The Los Angeles Rams vaulted to the top spot in the sports news stream this afternoon when they announced they had made a head coaching change by dismissing Jeff Fisher after a 4-9 start to the 2016 season. The Rams lost their fourth straight game on Sunday and they had lost eight of their last nine games.
The reason why this move came as a bit of a surprise is that the team and Fisher had just recently confirmed that Fisher and General Manager Les Snead had both signed contract extensions (Fisher was given an extension through the 2018 season). The Rams owner, Stan Kroenke, spoke today about the firing of Coach Fisher and explained that the thought process at the time of the extension (which actually was signed before this season began) was to reward Fisher for making the transition of the franchise from St. Louis to their relocation this season to Los Angeles. The Rams are set to move into a huge new stadium facility in a few years and they thought Fisher could lead them into that stage in their progression in Southern California.
This season, however, was a spectacular failure for Fisher who has been dogged by on-field and off-field issues all season. The first issue was the decision to play Case Keenum at quarterback and bench the Rams top draft pick, Jared Goff, which then led to the media pressing Fisher about playing Goff. The team had traded future draft selections to move up to the top overall spot in the draft to select Goff and Fisher kept him on the bench.
When the media pressured Fisher about this situation, it was essentially discovered that he was against the decision to trade all of those future assets to move up to select Goff. The selection of Jared Goff was supposed to represent the future of the franchise in their new Los Angeles chapter, and that player was not in the plans for the head coach of the team, that was the first sign of trouble for Fisher.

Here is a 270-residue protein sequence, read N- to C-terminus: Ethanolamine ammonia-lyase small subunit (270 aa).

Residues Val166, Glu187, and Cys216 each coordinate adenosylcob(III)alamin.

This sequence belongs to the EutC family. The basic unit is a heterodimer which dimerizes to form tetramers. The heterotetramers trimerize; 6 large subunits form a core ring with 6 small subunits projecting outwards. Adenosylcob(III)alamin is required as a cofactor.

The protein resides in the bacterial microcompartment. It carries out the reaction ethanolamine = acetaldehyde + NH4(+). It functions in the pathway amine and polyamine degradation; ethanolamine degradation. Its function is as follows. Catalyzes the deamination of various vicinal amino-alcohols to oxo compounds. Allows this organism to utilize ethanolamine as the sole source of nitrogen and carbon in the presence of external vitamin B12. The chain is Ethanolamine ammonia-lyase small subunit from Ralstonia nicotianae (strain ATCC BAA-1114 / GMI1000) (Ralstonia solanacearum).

Next, the play of the team after a surprising start, began to spiral downward. The players looked unfocused, and the play turned sloppy and undisciplined in all three phases: offense, defense, and special teams. The new fan base in L.A. grew weary quickly and called for Goff to get a shot at quarterback.
Coach Fisher, under what I would assume was intense pressure from the front office and the owner, relented and started Jared Goff. The situation went from bad to worse as the turnover ratio for the team ballooned and the Rams dropped their next four games. It was unfair to Goff too, since he had not seen the field at all, and then he is dropped into the middle of an already rocky season, and he is told to essentially learn the offense “on the go”.
The offensive woes continued with the Rams getting blown out by the Atlanta Falcons yesterday in front of a dwindling home crowd. The comments by running back Todd Gurley after the game are summed up by him calling the Rams “a middle school offense”, and in my opinion Gurley should not be saying anything to the media to criticize anything because his play has been well below the expectations, his performance has been terrible this season.
The offense is most probably a main reason why the decision to fire Jeff Fisher was made at this point because if the front office was lukewarm about keeping Fisher as their coach, the sooner they transition the new offensive scheme for Jared Goff to learn, the better off they will be in the long term. I have seen this with other teams and their young quarterbacks, the management wants to avoid having them learn multiple systems, and stability is needed for success.
Furthermore, Fisher had the whole ordeal with Eric Dickerson which unraveled off the field which became a huge distraction for the team. Dickerson is a Hall of Fame running back who was a staple of the L.A. Rams in their original run in Southern California before the team relocated to St. Louis in the mid-1990s.